Psalm 139 is a prayer composed and sung by King David (the shepherd boy who slew Goliath with a sling and a stone, the persecuted warrior, then great king of Israel). It has been a source of hope for God’s people for 3,000 years. David had met with his fair share of false promises in his life before becoming king and after. He had made his fair share of mistakes as well. In this psalm He remembers and marvels at God’s promise, “I am here for you, whatever the circumstance.” David sings his psalm of faith even as he grapples with sin and evil within him and around him.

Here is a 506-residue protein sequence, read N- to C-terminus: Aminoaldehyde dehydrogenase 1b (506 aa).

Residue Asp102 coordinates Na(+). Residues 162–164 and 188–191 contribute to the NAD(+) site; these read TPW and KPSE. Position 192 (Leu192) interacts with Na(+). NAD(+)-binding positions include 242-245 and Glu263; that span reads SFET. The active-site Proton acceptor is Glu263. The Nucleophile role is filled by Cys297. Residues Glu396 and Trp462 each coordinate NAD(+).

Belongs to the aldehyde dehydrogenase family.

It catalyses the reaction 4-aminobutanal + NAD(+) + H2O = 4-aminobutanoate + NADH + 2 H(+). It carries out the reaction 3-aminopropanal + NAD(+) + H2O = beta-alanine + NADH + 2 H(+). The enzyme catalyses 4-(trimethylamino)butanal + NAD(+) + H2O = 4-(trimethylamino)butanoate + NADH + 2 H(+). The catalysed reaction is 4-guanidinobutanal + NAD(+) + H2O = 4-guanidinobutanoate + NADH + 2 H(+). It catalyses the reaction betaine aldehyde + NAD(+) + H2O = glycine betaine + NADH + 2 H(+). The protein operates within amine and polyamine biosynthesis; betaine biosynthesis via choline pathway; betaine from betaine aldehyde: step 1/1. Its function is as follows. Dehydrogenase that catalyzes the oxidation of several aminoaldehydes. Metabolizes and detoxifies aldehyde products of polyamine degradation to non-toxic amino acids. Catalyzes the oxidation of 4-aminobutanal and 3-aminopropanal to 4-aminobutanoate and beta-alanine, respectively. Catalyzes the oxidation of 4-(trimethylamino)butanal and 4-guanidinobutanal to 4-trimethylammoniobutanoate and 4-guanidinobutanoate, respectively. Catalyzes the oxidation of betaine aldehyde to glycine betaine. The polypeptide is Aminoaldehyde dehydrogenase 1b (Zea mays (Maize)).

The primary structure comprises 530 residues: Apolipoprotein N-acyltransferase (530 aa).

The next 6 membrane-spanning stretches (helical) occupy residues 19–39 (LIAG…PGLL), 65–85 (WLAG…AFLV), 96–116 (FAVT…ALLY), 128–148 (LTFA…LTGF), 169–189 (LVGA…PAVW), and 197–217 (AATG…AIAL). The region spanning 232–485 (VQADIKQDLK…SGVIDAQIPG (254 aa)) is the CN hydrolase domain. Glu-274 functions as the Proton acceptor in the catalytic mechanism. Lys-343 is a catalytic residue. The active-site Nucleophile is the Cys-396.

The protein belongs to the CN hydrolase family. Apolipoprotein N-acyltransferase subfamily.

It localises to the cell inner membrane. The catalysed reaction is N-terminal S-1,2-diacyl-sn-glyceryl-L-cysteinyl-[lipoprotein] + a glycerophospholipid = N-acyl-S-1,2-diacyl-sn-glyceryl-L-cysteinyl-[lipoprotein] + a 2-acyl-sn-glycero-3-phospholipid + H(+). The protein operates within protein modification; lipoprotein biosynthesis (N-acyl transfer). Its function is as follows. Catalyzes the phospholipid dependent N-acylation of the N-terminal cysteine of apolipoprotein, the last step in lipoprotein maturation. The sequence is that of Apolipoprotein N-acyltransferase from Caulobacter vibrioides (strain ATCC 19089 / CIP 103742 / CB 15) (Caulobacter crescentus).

O Lord, you have searched me and known me! You know when I sit down and when I rise up; you discern my thoughts from afar. You search out my path and my lying down and are acquainted with all my ways. Even before a word is on my tongue, behold, O Lord, you know it altogether. You hem me in, behind and before, and lay your hand upon me. Such knowledge is too wonderful for me; it is high; I cannot attain it. Where shall I go from your Spirit? Or where shall I flee from your presence? If I ascend to heaven, you are there! If I make my bed in Sheol, you are there! If I take the wings of the morning and dwell in the uttermost parts of the sea, even there your hand shall lead me, and your right hand shall hold me. If I say, “Surely the darkness shall cover me, and the light about me be night,” even the darkness is not dark to you; the night is bright as the day, for darkness is as light with you. For you formed my inward parts; you knitted me together in my mother’s womb. I praise you, for I am fearfully and wonderfully made. Wonderful are your works; my soul knows it very well. My frame was not hidden from you, when I was being made in secret, intricately woven in the depths of the earth. Your eyes saw my unformed substance; in your book were written, every one of them, the days that were formed for me, when as yet there was none of them. How precious to me are your thoughts, O God! How vast is the sum of them! If I would count them, they are more than the sand. I awake, and I am still with you. Oh that you would slay the wicked, O God! O men of blood, depart from me! They speak against you with malicious intent; your enemies take your name in vain. Do I not hate those who hate you, O Lord? And do I not loathe those who rise up against you? I hate them with complete hatred; I count them my enemies. Search me, O God, and know my heart! Try me and know my thoughts! And see if there be any grievous way in me, and lead me in the way everlasting!